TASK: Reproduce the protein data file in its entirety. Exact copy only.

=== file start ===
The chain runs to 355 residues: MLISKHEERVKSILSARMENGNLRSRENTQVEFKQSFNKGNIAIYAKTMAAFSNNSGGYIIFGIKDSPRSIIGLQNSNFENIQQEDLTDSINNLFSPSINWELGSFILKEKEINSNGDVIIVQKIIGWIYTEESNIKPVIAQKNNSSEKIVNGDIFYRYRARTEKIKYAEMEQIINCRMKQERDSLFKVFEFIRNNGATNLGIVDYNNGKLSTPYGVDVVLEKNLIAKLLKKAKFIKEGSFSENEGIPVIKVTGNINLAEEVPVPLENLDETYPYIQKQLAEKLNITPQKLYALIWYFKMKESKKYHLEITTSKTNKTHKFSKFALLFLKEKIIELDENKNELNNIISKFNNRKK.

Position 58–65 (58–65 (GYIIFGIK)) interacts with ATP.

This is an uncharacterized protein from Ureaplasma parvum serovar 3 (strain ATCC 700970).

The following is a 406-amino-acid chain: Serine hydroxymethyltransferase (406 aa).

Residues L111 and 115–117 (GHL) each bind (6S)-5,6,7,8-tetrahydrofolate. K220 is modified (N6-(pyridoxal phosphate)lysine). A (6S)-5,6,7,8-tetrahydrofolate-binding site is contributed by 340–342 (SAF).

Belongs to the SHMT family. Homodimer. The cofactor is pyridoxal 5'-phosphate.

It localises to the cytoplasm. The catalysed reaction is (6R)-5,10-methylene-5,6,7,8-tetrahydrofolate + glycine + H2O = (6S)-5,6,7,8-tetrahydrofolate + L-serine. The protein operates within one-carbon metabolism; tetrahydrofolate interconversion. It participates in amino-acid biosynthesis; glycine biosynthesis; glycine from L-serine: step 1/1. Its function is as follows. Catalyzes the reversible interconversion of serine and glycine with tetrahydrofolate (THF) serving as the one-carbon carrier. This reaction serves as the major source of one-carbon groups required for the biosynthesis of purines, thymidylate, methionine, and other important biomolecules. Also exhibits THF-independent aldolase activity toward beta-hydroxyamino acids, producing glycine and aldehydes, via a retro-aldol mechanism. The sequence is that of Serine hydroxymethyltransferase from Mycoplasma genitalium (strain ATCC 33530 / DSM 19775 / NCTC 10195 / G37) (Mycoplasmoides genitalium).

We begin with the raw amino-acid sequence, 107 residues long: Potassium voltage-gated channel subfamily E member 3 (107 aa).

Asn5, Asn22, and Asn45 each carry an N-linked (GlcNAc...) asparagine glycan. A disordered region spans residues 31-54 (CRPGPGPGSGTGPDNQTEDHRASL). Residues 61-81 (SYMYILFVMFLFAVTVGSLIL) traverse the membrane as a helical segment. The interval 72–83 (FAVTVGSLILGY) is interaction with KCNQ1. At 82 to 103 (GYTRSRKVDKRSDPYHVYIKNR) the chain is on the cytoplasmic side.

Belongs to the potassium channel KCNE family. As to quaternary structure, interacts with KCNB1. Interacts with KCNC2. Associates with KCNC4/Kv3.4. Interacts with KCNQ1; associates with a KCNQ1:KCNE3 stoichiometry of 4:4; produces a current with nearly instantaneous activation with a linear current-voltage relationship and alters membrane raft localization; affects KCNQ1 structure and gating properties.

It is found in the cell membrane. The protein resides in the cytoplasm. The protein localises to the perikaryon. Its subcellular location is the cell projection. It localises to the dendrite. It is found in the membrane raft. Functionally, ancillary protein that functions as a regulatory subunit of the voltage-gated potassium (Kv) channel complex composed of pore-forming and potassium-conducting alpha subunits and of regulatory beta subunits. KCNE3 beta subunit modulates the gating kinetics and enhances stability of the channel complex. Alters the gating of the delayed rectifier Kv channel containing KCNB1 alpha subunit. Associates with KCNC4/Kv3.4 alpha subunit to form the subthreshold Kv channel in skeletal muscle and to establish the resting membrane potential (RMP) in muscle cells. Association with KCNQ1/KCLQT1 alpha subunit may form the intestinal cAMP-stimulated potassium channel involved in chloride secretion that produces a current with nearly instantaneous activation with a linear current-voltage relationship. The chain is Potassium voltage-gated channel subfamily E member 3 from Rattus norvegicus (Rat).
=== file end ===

The chain runs to 355 residues: MLISKHEERVKSILSARMENGNLRSRENTQVEFKQSFNKGNIAIYAKTMAAFSNNSGGYIIFGIKDSPRSIIGLQNSNFENIQQEDLTDSINNLFSPSINWELGSFILKEKEINSNGDVIIVQKIIGWIYTEESNIKPVIAQKNNSSEKIVNGDIFYRYRARTEKIKYAEMEQIINCRMKQERDSLFKVFEFIRNNGATNLGIVDYNNGKLSTPYGVDVVLEKNLIAKLLKKAKFIKEGSFSENEGIPVIKVTGNINLAEEVPVPLENLDETYPYIQKQLAEKLNITPQKLYALIWYFKMKESKKYHLEITTSKTNKTHKFSKFALLFLKEKIIELDENKNELNNIISKFNNRKK.

Position 58–65 (58–65 (GYIIFGIK)) interacts with ATP.

This is an uncharacterized protein from Ureaplasma parvum serovar 3 (strain ATCC 700970).

The following is a 406-amino-acid chain: Serine hydroxymethyltransferase (406 aa).

Residues L111 and 115–117 (GHL) each bind (6S)-5,6,7,8-tetrahydrofolate. K220 is modified (N6-(pyridoxal phosphate)lysine). A (6S)-5,6,7,8-tetrahydrofolate-binding site is contributed by 340–342 (SAF).

Belongs to the SHMT family. Homodimer. The cofactor is pyridoxal 5'-phosphate.

It localises to the cytoplasm. The catalysed reaction is (6R)-5,10-methylene-5,6,7,8-tetrahydrofolate + glycine + H2O = (6S)-5,6,7,8-tetrahydrofolate + L-serine. The protein operates within one-carbon metabolism; tetrahydrofolate interconversion. It participates in amino-acid biosynthesis; glycine biosynthesis; glycine from L-serine: step 1/1. Its function is as follows. Catalyzes the reversible interconversion of serine and glycine with tetrahydrofolate (THF) serving as the one-carbon carrier. This reaction serves as the major source of one-carbon groups required for the biosynthesis of purines, thymidylate, methionine, and other important biomolecules. Also exhibits THF-independent aldolase activity toward beta-hydroxyamino acids, producing glycine and aldehydes, via a retro-aldol mechanism. The sequence is that of Serine hydroxymethyltransferase from Mycoplasma genitalium (strain ATCC 33530 / DSM 19775 / NCTC 10195 / G37) (Mycoplasmoides genitalium).

We begin with the raw amino-acid sequence, 107 residues long: Potassium voltage-gated channel subfamily E member 3 (107 aa).

Asn5, Asn22, and Asn45 each carry an N-linked (GlcNAc...) asparagine glycan. A disordered region spans residues 31-54 (CRPGPGPGSGTGPDNQTEDHRASL). Residues 61-81 (SYMYILFVMFLFAVTVGSLIL) traverse the membrane as a helical segment. The interval 72–83 (FAVTVGSLILGY) is interaction with KCNQ1. At 82 to 103 (GYTRSRKVDKRSDPYHVYIKNR) the chain is on the cytoplasmic side.

Belongs to the potassium channel KCNE family. As to quaternary structure, interacts with KCNB1. Interacts with KCNC2. Associates with KCNC4/Kv3.4. Interacts with KCNQ1; associates with a KCNQ1:KCNE3 stoichiometry of 4:4; produces a current with nearly instantaneous activation with a linear current-voltage relationship and alters membrane raft localization; affects KCNQ1 structure and gating properties.

It is found in the cell membrane. The protein resides in the cytoplasm. The protein localises to the perikaryon. Its subcellular location is the cell projection. It localises to the dendrite. It is found in the membrane raft. Functionally, ancillary protein that functions as a regulatory subunit of the voltage-gated potassium (Kv) channel complex composed of pore-forming and potassium-conducting alpha subunits and of regulatory beta subunits. KCNE3 beta subunit modulates the gating kinetics and enhances stability of the channel complex. Alters the gating of the delayed rectifier Kv channel containing KCNB1 alpha subunit. Associates with KCNC4/Kv3.4 alpha subunit to form the subthreshold Kv channel in skeletal muscle and to establish the resting membrane potential (RMP) in muscle cells. Association with KCNQ1/KCLQT1 alpha subunit may form the intestinal cAMP-stimulated potassium channel involved in chloride secretion that produces a current with nearly instantaneous activation with a linear current-voltage relationship. The chain is Potassium voltage-gated channel subfamily E member 3 from Rattus norvegicus (Rat).